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Photos of the Day: Nature Inspired Design

Fri, 02/15/2013 - 3:01pm
University of California - San Diego

Joanna McKittrick and Marc Meyers, from the materials science program at the Jacobs School of Engineering at UC San Diego, examine the three characteristics in a wide range of materials, from spider silk, to lobster and abalone shells, to toucan beaks and porcupine quills. Lessons learned from these materials could lead to better body armor, lighter aircraft and stronger, more flexible materials, researchers said. Read the full story here.

An abalone shell is made of thousands of layers of "tiles" made of calcium carbonate (more commonly known as chalk). A key to the strength of the abalone shell is a protein adhesive that binds to the top and bottom surfaces of the calcium carbonate tiles. The glue is strong enough to hold layers of tiles firmly together, but weak enough to permit the layers to slip apart, absorbing the energy of a heavy blow in the process. This pictures shows the tiles under various degrees of magnification.

Credit: Marc Meyers and Joanna McKittrick/Jacobs School of Engineering at UC San Diego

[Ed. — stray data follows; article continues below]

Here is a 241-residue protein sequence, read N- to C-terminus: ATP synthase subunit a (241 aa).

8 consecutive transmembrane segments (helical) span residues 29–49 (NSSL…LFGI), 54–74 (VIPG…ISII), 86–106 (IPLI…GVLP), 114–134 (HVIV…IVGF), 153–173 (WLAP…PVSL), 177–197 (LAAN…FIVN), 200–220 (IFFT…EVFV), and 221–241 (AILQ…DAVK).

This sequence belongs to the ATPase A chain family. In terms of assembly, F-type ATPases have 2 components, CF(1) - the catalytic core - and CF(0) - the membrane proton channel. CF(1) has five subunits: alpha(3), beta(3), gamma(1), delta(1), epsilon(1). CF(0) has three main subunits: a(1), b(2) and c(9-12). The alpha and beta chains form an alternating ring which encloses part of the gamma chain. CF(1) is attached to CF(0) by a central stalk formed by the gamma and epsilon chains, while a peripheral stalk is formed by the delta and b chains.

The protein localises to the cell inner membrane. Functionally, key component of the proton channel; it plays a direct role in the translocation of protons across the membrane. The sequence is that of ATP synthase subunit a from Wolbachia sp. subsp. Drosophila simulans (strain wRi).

The interior of the toucan's beak is rigid "foam" made of bony fibers and drum-like membranes sandwiched between outer layers of keratin, the protein that makes up fingernails, hair and horn. The result is solid “foam” made of air-tight cells that gives the beak additional rigidity. Like a house covered by a shingled roof, the foam is covered with overlapping keratin tiles, each about 50 micrometers in diameter and 1 micrometer thick, which are glued together to produce sheets.

Credit: Marc Meyers/Jacobs School of Engineering, UC San Diego

The longhorn cowfish, from the boxfish family, can be found in tropical and subtropical waters in the Pacific and Atlantic oceans. Its shell is a good example of a material that is both light and tough. It is made of mineralized scales that do not overlap and are held together by zipper-like connections. The scales rest on a bed of fibers that imparts flexibility to the fish’s carapace. These gold-on-black images were taken with micro-computed tomography.

Credit: Joanna McKittrick/Marc Meyers/Jacobs School of Engineering, UC San Diego

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